Saturday, April 12, 2014

A Danish weekend

I felt in a Danish mood this weekend, after slaving over my East Germans for so long, with many more yet to be done. It's nice to break up the monotony of doing endless monotone painting. 

Firstly, I finished off part of a Danish Land Rover-mounted TOW launcher unit. Each mechanized infantry battalion was supported by four 120mm mortars towed by Unimog 1300L's, four M150 TOW vehicles, four Land Rovers with a TOW launcher each, and four reconnaissance Land Rovers each mounting an MG3. Danish Land Rovers usually had the TOW launcher on a pedestal mount in the rear bed, like this:
But O8 doesn't make such an animal, so I use the tripod ground mount:
And a separate vehicle. Here's my version:
The Danes used Land Rover 88's for this, but the closest O8 makes is a 109, so that's what I'll have to use.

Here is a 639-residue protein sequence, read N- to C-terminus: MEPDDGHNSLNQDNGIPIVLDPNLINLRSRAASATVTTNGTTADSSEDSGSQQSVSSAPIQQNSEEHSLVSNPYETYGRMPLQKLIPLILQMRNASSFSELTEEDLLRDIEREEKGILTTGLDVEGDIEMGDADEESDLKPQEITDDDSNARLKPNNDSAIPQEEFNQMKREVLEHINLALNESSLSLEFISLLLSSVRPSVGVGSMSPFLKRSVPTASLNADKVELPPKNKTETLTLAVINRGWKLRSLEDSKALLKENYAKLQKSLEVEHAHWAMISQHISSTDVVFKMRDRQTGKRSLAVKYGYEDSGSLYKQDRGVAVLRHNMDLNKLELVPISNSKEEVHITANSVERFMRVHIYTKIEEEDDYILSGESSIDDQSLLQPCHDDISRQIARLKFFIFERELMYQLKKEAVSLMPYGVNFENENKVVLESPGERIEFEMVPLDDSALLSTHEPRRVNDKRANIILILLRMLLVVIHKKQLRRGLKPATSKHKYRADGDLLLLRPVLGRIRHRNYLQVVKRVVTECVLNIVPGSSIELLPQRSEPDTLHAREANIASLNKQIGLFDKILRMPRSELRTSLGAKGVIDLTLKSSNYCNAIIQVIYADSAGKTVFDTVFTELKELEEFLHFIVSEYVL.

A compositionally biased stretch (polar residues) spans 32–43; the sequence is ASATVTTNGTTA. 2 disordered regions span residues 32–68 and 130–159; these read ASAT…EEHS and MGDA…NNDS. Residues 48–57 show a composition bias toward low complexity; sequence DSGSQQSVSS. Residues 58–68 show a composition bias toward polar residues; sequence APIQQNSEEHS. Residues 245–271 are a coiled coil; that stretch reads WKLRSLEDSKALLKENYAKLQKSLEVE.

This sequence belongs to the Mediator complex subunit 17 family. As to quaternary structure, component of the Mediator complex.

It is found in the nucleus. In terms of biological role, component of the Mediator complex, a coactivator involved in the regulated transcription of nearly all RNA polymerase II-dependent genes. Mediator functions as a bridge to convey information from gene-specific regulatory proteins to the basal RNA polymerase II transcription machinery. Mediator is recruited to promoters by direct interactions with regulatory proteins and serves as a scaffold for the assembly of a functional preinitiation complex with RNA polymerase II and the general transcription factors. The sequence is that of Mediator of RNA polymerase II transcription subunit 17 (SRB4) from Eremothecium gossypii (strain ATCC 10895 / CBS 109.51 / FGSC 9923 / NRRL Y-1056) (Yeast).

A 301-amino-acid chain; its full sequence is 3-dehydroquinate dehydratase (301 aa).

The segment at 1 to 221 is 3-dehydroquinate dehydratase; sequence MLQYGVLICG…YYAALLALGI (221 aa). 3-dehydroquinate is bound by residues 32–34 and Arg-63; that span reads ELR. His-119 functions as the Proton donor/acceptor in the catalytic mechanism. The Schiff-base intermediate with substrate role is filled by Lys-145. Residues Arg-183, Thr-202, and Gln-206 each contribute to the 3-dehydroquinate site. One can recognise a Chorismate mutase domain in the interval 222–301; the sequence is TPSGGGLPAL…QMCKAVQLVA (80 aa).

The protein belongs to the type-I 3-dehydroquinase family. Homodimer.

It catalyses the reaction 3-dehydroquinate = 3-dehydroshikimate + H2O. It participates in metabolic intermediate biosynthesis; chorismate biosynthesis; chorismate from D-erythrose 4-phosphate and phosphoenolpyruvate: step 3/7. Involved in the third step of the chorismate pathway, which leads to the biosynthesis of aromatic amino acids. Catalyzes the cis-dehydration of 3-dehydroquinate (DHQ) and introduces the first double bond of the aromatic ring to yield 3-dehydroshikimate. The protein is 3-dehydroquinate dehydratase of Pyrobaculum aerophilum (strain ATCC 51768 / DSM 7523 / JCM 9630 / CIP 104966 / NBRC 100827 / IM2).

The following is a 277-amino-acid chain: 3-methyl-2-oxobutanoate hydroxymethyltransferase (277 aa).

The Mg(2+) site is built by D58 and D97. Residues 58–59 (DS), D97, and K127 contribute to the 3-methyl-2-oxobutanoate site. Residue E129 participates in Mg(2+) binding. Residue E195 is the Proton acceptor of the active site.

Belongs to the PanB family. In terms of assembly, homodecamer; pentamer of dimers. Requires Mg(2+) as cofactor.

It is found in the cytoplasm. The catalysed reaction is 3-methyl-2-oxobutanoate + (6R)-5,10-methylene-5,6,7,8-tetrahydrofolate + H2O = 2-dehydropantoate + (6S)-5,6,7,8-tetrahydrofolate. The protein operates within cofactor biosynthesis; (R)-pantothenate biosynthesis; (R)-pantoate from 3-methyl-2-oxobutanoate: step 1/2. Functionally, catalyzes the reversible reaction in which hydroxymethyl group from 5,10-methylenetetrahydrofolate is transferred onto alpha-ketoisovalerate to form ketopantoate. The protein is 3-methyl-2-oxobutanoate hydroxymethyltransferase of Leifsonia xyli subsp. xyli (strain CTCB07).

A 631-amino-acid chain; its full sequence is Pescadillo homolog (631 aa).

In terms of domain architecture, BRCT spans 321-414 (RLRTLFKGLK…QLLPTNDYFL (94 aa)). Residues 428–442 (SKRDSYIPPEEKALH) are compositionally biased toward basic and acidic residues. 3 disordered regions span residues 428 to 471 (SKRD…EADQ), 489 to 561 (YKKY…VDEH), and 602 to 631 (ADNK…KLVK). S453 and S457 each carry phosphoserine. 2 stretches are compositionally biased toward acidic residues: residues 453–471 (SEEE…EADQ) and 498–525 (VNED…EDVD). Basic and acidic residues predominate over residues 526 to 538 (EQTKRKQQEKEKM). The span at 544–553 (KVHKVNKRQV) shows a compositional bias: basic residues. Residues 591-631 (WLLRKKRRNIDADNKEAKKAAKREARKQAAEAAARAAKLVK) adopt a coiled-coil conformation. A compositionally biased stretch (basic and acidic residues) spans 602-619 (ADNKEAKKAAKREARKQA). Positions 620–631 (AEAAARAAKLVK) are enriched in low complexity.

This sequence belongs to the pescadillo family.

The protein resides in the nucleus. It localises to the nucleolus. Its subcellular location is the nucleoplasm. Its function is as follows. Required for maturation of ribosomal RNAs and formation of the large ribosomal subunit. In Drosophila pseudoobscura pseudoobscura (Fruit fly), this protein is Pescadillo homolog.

Each mechanized infantry battalion was made up of two mechanized infantry companies, one motorized infantry company, and an armored squadron, in addition to the support units mentioned above. In 1981, armored units assigned to the Jutland Division used Leopard 1's:
While armor assigned to independent regimental battle groups or mechanized infantry units used Centurion V/2's:

And here's a Leopard 1A1 squadron that I've finished, three troops and a command stand:

I've also done a full M109 battery. Six M109's, two forward artillery observers, and a battery command stand. In the Danish Army, FAO's and battery commanders used M113's if it was self-propelled artillery and Land Rovers if it was towed artillery. Light (105mm) batteries usually had only one observer, while Field (155mm) and Heavy (203mm) batteries generally had two. The Danes still used the older, basic M109 with the short barrel:
And here's my battery:
Six M109's, two FAO's in M113's, and a battery commander in an M113. 

Well, I hope to get more done over the Easter weekend, so more from me then. 

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